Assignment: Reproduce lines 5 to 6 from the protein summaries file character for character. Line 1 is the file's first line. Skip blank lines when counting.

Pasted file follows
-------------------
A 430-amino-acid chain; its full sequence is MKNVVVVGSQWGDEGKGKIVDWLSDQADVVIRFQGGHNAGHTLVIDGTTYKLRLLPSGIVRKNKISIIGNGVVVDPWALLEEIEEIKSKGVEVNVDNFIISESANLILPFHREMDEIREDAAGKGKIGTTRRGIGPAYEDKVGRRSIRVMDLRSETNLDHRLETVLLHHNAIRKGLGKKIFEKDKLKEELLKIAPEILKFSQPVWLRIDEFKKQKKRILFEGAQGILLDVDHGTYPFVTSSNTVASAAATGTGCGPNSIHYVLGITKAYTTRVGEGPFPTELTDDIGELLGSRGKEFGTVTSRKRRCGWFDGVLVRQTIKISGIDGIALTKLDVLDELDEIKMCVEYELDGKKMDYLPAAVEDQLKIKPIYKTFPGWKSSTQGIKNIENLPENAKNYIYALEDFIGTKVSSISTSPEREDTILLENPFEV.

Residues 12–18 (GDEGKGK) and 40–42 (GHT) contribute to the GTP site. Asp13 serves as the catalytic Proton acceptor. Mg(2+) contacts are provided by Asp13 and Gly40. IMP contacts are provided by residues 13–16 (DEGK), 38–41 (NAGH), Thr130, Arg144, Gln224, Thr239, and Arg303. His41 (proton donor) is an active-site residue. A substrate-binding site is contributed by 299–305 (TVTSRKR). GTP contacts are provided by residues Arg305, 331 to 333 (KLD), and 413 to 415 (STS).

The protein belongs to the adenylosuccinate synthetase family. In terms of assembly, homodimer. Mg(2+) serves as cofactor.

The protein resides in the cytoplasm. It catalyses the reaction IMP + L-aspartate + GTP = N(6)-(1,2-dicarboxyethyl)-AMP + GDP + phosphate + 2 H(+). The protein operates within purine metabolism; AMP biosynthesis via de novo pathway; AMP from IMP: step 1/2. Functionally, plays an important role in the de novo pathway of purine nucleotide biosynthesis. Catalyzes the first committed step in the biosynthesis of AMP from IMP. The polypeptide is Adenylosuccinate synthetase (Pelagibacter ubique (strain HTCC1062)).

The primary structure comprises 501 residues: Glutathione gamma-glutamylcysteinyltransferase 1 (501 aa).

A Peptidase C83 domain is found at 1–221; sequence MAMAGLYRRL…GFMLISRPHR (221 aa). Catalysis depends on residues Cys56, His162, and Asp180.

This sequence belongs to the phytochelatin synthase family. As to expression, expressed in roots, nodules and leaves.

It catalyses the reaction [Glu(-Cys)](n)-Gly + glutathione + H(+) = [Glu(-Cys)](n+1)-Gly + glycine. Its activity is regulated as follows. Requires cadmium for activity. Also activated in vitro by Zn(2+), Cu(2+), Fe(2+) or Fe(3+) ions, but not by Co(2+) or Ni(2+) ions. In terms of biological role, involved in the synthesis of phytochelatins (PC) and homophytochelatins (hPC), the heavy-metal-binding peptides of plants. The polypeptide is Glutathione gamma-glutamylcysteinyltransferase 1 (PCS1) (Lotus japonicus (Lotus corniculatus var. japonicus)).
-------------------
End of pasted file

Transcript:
The primary structure comprises 501 residues: Glutathione gamma-glutamylcysteinyltransferase 1 (501 aa).

A Peptidase C83 domain is found at 1–221; sequence MAMAGLYRRL…GFMLISRPHR (221 aa). Catalysis depends on residues Cys56, His162, and Asp180.